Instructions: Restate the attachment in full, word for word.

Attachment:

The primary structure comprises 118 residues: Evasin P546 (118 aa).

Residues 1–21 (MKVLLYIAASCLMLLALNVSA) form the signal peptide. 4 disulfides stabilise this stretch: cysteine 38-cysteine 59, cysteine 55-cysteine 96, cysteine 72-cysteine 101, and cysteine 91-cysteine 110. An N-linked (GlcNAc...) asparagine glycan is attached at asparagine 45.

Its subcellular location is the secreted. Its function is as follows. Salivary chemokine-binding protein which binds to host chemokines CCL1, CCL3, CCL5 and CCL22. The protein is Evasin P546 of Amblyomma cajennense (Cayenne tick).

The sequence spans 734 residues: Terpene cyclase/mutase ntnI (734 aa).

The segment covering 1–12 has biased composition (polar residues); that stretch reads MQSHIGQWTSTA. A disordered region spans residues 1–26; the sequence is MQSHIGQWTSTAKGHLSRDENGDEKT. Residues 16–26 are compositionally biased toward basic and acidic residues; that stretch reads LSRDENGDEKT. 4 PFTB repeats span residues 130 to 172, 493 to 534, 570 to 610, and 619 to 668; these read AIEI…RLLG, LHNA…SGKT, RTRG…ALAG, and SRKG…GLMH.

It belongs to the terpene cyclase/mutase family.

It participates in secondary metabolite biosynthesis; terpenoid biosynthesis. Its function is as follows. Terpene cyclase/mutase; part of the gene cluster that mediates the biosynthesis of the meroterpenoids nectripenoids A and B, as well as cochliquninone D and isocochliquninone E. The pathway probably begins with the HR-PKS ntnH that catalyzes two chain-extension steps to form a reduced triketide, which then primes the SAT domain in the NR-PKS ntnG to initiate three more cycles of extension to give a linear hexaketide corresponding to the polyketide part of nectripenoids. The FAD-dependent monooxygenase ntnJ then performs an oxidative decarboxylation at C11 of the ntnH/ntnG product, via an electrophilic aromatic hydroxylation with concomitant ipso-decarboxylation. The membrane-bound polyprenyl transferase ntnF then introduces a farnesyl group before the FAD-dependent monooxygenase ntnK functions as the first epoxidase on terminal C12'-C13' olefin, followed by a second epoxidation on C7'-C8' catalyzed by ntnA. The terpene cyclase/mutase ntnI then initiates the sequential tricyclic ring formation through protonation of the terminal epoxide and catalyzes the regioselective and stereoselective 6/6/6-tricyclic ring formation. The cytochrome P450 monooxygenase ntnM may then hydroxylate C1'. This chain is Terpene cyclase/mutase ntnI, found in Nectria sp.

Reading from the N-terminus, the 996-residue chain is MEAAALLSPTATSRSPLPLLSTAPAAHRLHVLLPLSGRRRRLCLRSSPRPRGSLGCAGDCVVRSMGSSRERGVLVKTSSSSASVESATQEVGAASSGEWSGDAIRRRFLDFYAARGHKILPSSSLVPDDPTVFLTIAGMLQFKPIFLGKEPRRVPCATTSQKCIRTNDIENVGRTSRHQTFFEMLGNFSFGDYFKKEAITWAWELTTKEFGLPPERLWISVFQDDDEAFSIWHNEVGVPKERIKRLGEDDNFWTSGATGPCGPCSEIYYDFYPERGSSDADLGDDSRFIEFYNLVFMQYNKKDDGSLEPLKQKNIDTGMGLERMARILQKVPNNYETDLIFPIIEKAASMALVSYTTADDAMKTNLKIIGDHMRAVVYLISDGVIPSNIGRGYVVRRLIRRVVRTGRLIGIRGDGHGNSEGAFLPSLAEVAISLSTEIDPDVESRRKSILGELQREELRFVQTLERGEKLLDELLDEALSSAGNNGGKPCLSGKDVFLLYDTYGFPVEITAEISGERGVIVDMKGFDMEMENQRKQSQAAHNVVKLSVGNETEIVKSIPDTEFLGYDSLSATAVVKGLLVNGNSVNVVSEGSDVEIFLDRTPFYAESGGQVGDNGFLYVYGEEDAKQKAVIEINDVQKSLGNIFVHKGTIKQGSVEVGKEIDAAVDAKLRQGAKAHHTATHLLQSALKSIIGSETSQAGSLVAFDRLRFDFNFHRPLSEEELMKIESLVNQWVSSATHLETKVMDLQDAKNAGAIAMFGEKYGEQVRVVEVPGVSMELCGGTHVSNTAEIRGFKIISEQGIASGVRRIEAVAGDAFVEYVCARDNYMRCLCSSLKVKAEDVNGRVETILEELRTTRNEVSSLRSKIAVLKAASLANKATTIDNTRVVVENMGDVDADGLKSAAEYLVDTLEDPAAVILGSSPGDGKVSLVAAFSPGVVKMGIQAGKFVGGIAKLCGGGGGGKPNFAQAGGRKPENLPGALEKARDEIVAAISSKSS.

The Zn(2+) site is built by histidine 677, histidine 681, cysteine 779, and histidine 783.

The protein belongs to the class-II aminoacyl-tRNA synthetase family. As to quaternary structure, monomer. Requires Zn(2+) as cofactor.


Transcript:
The primary structure comprises 118 residues: Evasin P546 (118 aa).

Residues 1–21 (MKVLLYIAASCLMLLALNVSA) form the signal peptide. 4 disulfides stabilise this stretch: cysteine 38-cysteine 59, cysteine 55-cysteine 96, cysteine 72-cysteine 101, and cysteine 91-cysteine 110. An N-linked (GlcNAc...) asparagine glycan is attached at asparagine 45.

Its subcellular location is the secreted. Its function is as follows. Salivary chemokine-binding protein which binds to host chemokines CCL1, CCL3, CCL5 and CCL22. The protein is Evasin P546 of Amblyomma cajennense (Cayenne tick).

The sequence spans 734 residues: Terpene cyclase/mutase ntnI (734 aa).

The segment covering 1–12 has biased composition (polar residues); that stretch reads MQSHIGQWTSTA. A disordered region spans residues 1–26; the sequence is MQSHIGQWTSTAKGHLSRDENGDEKT. Residues 16–26 are compositionally biased toward basic and acidic residues; that stretch reads LSRDENGDEKT. 4 PFTB repeats span residues 130 to 172, 493 to 534, 570 to 610, and 619 to 668; these read AIEI…RLLG, LHNA…SGKT, RTRG…ALAG, and SRKG…GLMH.

It belongs to the terpene cyclase/mutase family.

It participates in secondary metabolite biosynthesis; terpenoid biosynthesis. Its function is as follows. Terpene cyclase/mutase; part of the gene cluster that mediates the biosynthesis of the meroterpenoids nectripenoids A and B, as well as cochliquninone D and isocochliquninone E. The pathway probably begins with the HR-PKS ntnH that catalyzes two chain-extension steps to form a reduced triketide, which then primes the SAT domain in the NR-PKS ntnG to initiate three more cycles of extension to give a linear hexaketide corresponding to the polyketide part of nectripenoids. The FAD-dependent monooxygenase ntnJ then performs an oxidative decarboxylation at C11 of the ntnH/ntnG product, via an electrophilic aromatic hydroxylation with concomitant ipso-decarboxylation. The membrane-bound polyprenyl transferase ntnF then introduces a farnesyl group before the FAD-dependent monooxygenase ntnK functions as the first epoxidase on terminal C12'-C13' olefin, followed by a second epoxidation on C7'-C8' catalyzed by ntnA. The terpene cyclase/mutase ntnI then initiates the sequential tricyclic ring formation through protonation of the terminal epoxide and catalyzes the regioselective and stereoselective 6/6/6-tricyclic ring formation. The cytochrome P450 monooxygenase ntnM may then hydroxylate C1'. This chain is Terpene cyclase/mutase ntnI, found in Nectria sp.

Reading from the N-terminus, the 996-residue chain is MEAAALLSPTATSRSPLPLLSTAPAAHRLHVLLPLSGRRRRLCLRSSPRPRGSLGCAGDCVVRSMGSSRERGVLVKTSSSSASVESATQEVGAASSGEWSGDAIRRRFLDFYAARGHKILPSSSLVPDDPTVFLTIAGMLQFKPIFLGKEPRRVPCATTSQKCIRTNDIENVGRTSRHQTFFEMLGNFSFGDYFKKEAITWAWELTTKEFGLPPERLWISVFQDDDEAFSIWHNEVGVPKERIKRLGEDDNFWTSGATGPCGPCSEIYYDFYPERGSSDADLGDDSRFIEFYNLVFMQYNKKDDGSLEPLKQKNIDTGMGLERMARILQKVPNNYETDLIFPIIEKAASMALVSYTTADDAMKTNLKIIGDHMRAVVYLISDGVIPSNIGRGYVVRRLIRRVVRTGRLIGIRGDGHGNSEGAFLPSLAEVAISLSTEIDPDVESRRKSILGELQREELRFVQTLERGEKLLDELLDEALSSAGNNGGKPCLSGKDVFLLYDTYGFPVEITAEISGERGVIVDMKGFDMEMENQRKQSQAAHNVVKLSVGNETEIVKSIPDTEFLGYDSLSATAVVKGLLVNGNSVNVVSEGSDVEIFLDRTPFYAESGGQVGDNGFLYVYGEEDAKQKAVIEINDVQKSLGNIFVHKGTIKQGSVEVGKEIDAAVDAKLRQGAKAHHTATHLLQSALKSIIGSETSQAGSLVAFDRLRFDFNFHRPLSEEELMKIESLVNQWVSSATHLETKVMDLQDAKNAGAIAMFGEKYGEQVRVVEVPGVSMELCGGTHVSNTAEIRGFKIISEQGIASGVRRIEAVAGDAFVEYVCARDNYMRCLCSSLKVKAEDVNGRVETILEELRTTRNEVSSLRSKIAVLKAASLANKATTIDNTRVVVENMGDVDADGLKSAAEYLVDTLEDPAAVILGSSPGDGKVSLVAAFSPGVVKMGIQAGKFVGGIAKLCGGGGGGKPNFAQAGGRKPENLPGALEKARDEIVAAISSKSS.

The Zn(2+) site is built by histidine 677, histidine 681, cysteine 779, and histidine 783.

The protein belongs to the class-II aminoacyl-tRNA synthetase family. As to quaternary structure, monomer. Requires Zn(2+) as cofactor.